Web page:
In review: Norma at ROHReview
Despite a dearth of Druid imagery and gloomy Celtic forests, Àlex Ollé’s new production certainly grasps the eerie darkness and suffocating mores of religion in Bellini’s Norma. “Religion here is the glue that holds society together, an unconscious way of ordering the known world,” writes Ollé, “but it is also the means to repress anyone who dares deviate from the ‘norm.’”
For a brief moment as the curtain rose, the looming set by Alfons Flores had the look of gnarly tree branches; the lights instead revealed a dizzying lattice work of crucifixes. Crosses pervade the stage at every corner, and priests were dressed in the capirotes of Spanish Easter and Holy Week celebrations.
Perhaps we reveal a bit about our own discomfort with some religious symbols, yet it was clear that Ollé was taking the oppressive religion and customs of Norma and putting them in a setting of Christian imagery, to pack an appropriate punch for contemporary listeners. “We have, in short, chosen to create a production that chimes with current social preoccupations. We’re talking about the deep-rooted forces that influence social and politial thinking - forces that unite around symbols such as the cross.”
It’s a visually arresting production, to be sure. Also stunning were the combination of the Orchestra of the Royal Opera House under Music Director Anthony Pappano, and soprano Sonya Yoncheva in the title role. Earlier this year, we heard much flurry about Anna Netrebko’s withdrawal from her debut in the ROH’s Norma, yet Yoncheva was no consolation prize. She sang with glorious strength and authority, leaving no doubt of Norma’s power. Her “Casta diva” had all of Bellini’s endless lines, and her moments of coloratura felt relaxed and liquid. Ollé’s Norma is a difficult character to play, and to find a beautiful balance between a leader with mercy and strength can be even harder to achieve as a woman. Yet Yoncheva had a powerful melding of sound, posture, and controlled moments of kindness.
Pappano led us through the score with mercifully wise pacing, and he pulled great clarity out of Bellini’s score. Bellini is a strange case, in many ways; he is a complete master of melody, and his love of the voice is what keeps his operas in the standard repertoire today. Yet in his works, there are inevitably sections of music that feel utterly banal, as though they mean to say, here is some filler music!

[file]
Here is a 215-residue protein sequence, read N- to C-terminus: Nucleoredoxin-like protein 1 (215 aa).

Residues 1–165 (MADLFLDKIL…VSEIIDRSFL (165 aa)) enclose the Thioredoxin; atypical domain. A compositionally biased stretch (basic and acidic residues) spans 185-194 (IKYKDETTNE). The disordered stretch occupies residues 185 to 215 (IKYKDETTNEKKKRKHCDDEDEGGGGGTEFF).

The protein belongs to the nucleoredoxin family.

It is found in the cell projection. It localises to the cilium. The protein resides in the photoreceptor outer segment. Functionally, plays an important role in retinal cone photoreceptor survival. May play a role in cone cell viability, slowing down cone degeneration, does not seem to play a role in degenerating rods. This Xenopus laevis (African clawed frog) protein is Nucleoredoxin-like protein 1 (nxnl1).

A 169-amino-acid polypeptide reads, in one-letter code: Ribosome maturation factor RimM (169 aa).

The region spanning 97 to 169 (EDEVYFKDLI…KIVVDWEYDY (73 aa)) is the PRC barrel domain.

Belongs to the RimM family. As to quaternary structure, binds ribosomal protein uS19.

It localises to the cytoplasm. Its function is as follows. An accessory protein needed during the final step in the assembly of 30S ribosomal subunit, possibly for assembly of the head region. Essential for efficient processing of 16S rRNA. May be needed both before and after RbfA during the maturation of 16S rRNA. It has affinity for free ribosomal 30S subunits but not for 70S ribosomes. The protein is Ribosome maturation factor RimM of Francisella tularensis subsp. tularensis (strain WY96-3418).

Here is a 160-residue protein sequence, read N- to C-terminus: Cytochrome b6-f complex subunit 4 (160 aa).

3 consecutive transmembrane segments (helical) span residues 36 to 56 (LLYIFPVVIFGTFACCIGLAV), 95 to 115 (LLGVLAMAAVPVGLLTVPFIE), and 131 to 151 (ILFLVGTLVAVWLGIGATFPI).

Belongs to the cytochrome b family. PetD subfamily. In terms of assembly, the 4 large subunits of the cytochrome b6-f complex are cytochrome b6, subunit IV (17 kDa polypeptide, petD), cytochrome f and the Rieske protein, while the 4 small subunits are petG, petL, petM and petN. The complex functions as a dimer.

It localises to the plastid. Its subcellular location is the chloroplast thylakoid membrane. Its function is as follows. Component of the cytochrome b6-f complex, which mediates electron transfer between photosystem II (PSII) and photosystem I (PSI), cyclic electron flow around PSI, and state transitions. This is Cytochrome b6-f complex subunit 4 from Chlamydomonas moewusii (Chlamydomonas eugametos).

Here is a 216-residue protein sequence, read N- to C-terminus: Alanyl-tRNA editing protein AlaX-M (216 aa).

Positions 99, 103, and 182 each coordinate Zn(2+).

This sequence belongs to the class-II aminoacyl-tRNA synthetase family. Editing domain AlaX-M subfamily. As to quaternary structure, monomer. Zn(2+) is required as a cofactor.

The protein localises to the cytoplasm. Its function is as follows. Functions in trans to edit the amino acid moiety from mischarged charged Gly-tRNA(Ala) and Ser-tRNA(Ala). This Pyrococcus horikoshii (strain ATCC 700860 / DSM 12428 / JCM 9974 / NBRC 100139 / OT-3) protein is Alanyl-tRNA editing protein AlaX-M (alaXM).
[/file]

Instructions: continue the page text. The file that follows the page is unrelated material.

So, Pappano’s deft handling of each scene as a part of a larger arc was a breath of fresh air, and the orchestra did some beautiful boasting of hidden inner voices that pumped interest into the “filler music.”
Famed tenor Joseph Calleja was a cold-hearted Pollione; he stood out in a grey business suit among the robed followers of the church, and Ollé was telling us that Pollione came from a society with more freedom than Norma’s. Though he may have been able to show Adalgisa a new life outside of her vows, no one wanted her to leave with Pollione.
Calleja had fantastic fire with Yoncheva in their most hostile scenes together, yet he seemed to have a singular vocal colour that didn’t suit his duet with Adalgisa, or his final scene with Norma. He sang with a stiffness that seemed to communicate what was difficult about Bellini’s score.
As Adalgisa, mezzo Sonia Ganassi sang with a sensitive, innocent sound that, paired with Yoncheva’s Norma, gave a perfect picture of the deference and respect in their relationship. At times she seemed to over-darken her sound, and Ollé momentarily had her singing directly into the floor. Yet she was a touching presence in this opera full of harsh people and places.
Ollé’s production slowly revealed itself to be much more than a collection of provocative symbols, yet it still left us with questions. There were unnecessary distractions: he let swing a giant, swinging thurible just before Norma’s infamous “Casta diva” aria; and when Norma’s kids fall asleep watching television, the flat-screen TV blared (silent) cartoons throughout her entire act II scene with Adalgisa (except in the final pages of their duet, where Norma’s daughter wakes up to bounce around the room on a pink ball).
There seemed a disconnect among the cast, precisely where one wants cohesion. Pollione’s Act I duet with Adalgisa went by unremarkably, and in both of their duets Yoncheva and Ganassi seemed to sing beside each other, rather than with each other. The production made much of the restrictive society in which these characters live, and perhaps it’s what gave us the sense of disconnect between the parts of the opera’s whole.
Questions aside, Ollé’s Norma is an impressive evening, with stellar music centred around Yoncheva and Pappano. The production runs at the Royal Opera House until October 8, so click here for full details and tickets.